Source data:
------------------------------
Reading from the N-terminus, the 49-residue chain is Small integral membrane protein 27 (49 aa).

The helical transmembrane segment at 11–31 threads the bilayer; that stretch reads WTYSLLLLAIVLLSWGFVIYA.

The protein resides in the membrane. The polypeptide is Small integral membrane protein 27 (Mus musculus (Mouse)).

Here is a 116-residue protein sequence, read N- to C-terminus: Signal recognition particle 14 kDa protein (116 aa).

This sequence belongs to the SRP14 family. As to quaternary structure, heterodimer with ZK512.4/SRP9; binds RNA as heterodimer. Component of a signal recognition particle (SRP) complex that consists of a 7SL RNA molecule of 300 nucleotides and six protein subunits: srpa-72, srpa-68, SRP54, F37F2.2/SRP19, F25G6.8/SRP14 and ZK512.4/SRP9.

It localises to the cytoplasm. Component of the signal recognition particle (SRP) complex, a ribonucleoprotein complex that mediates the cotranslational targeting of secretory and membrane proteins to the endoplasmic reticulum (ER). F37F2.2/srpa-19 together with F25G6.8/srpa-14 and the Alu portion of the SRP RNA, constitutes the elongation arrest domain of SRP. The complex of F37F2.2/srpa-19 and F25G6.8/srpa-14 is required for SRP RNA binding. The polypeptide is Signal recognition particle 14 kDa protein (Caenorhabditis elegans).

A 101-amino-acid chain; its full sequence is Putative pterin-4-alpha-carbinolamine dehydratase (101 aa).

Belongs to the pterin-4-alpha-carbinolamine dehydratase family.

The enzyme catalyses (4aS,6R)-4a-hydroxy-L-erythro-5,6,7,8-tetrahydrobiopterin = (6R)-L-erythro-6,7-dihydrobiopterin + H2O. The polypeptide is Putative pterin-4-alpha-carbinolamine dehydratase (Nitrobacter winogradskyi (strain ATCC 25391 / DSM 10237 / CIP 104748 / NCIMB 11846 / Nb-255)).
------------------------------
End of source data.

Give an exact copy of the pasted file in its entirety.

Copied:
Reading from the N-terminus, the 49-residue chain is Small integral membrane protein 27 (49 aa).

The helical transmembrane segment at 11–31 threads the bilayer; that stretch reads WTYSLLLLAIVLLSWGFVIYA.

The protein resides in the membrane. The polypeptide is Small integral membrane protein 27 (Mus musculus (Mouse)).

Here is a 116-residue protein sequence, read N- to C-terminus: Signal recognition particle 14 kDa protein (116 aa).

This sequence belongs to the SRP14 family. As to quaternary structure, heterodimer with ZK512.4/SRP9; binds RNA as heterodimer. Component of a signal recognition particle (SRP) complex that consists of a 7SL RNA molecule of 300 nucleotides and six protein subunits: srpa-72, srpa-68, SRP54, F37F2.2/SRP19, F25G6.8/SRP14 and ZK512.4/SRP9.

It localises to the cytoplasm. Component of the signal recognition particle (SRP) complex, a ribonucleoprotein complex that mediates the cotranslational targeting of secretory and membrane proteins to the endoplasmic reticulum (ER). F37F2.2/srpa-19 together with F25G6.8/srpa-14 and the Alu portion of the SRP RNA, constitutes the elongation arrest domain of SRP. The complex of F37F2.2/srpa-19 and F25G6.8/srpa-14 is required for SRP RNA binding. The polypeptide is Signal recognition particle 14 kDa protein (Caenorhabditis elegans).

A 101-amino-acid chain; its full sequence is Putative pterin-4-alpha-carbinolamine dehydratase (101 aa).

Belongs to the pterin-4-alpha-carbinolamine dehydratase family.

The enzyme catalyses (4aS,6R)-4a-hydroxy-L-erythro-5,6,7,8-tetrahydrobiopterin = (6R)-L-erythro-6,7-dihydrobiopterin + H2O. The polypeptide is Putative pterin-4-alpha-carbinolamine dehydratase (Nitrobacter winogradskyi (strain ATCC 25391 / DSM 10237 / CIP 104748 / NCIMB 11846 / Nb-255)).